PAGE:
By Mike Staniforth
I’ve been wanting to do some kind of short film featuring the homeless in Manchester (UK) for a while now. I’ve noticed that the number of people ‘begging’ or busking has been gradually increasing in the city centre and that told me that the problem is only getting worse. Council statistics gathered in November 2010 found only seven people sleeping rough – but then, if you were in a bus shelter, you would not count: you would have a roof over your head. I wanted to get the point of view of the people actually living on the streets.
Now, this project is off my own back. I have not been commissioned to do this and have no budget so I’ll only be using the gear I have immediate access to. So choosing my own DSLR was a no-brainer, specifically the Canon 60D. I do have access to some more spectacular cameras, but my DSLR ticked all the boxes. Small, light and inconspicuous, it’s perfect for this kind of shoot and the way I wanted to film.
On the first day of filming I used only two lenses, the Carl Zeiss 50mm f1.4 and the Tokina 11-16mm 2.8. The audio equipment I used to capture the interviews was really basic too: the Zoom H1 coupled with an Audio Technica clip mic. I did have the Rode Videomic Pro working away as well to capture some of the ambience of the busy city centre.
I took with me a 0.5m Glidetrack slider and the new Sachtler Ace tripod for support. All in all I had a very light setup, which was ideal as we were constantly on the move searching for people to talk to.
Approaching people was never a problem; everybody was happy to talk on camera and didn’t expect anything, though I felt obliged to at least offer them a hot cup of coffee.
A bonus of having such a small setup was that it attracted the minimum amount of attention. That’s not to say we didn’t have our fair share of idiots. My favourite was the charming bloke who shouted out: ‘He doesn’t want filming mate, give him some f***ing money’, I respected his point until he failed to acknowledge this particular homeless person and walked on without giving any of his own loose change.
I am about halfway through shooting this documentary and it has cemented even more for me the power factual film can have on people. I have already spoken to four people who sleep rough and intend to interview more. I am targeting local homeless shelters to get their point of view on the rise of people sleeping rough and the council’s stance. Over the past twelve months Manchester and Salford councils have cut funding to homeless shelters, forcing them to ask for more charity and in some cases shut their doors for good, so speaking to council representatives is on my list too.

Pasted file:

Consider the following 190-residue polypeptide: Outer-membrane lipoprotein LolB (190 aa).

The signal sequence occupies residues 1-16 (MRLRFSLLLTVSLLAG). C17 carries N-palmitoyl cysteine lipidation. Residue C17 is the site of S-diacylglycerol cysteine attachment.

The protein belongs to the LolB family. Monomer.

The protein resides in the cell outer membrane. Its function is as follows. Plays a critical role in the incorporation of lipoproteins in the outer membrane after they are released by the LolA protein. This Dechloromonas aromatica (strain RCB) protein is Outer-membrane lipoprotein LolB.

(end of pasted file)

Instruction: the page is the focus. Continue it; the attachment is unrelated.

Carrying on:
My hope is that this documentary can change the viewers’ perspective on homeless people, and maybe make them consider helping out a little rather than ignoring people on the street. I’m also hoping this is something that can be taken to the council, in the hope they will reconsider their recent decision on cutting funding to yet another homeless shelter. But if I can just raise awareness of the good that local shelters do, then that is better than nothing.
Some of the things I found out whilst on this project have shocked and upset me.
One guy explained how he had his fingers broken trying to save his guitar from being stolen.
“What most people don’t understand is that the homeless are the most susceptible to crime. If you cut me, I bleed red. I am just as human as the Queen,” he said. Then he looked directly into the camera and smiled. “But my sh*t doesn’t stink as bad,” he added.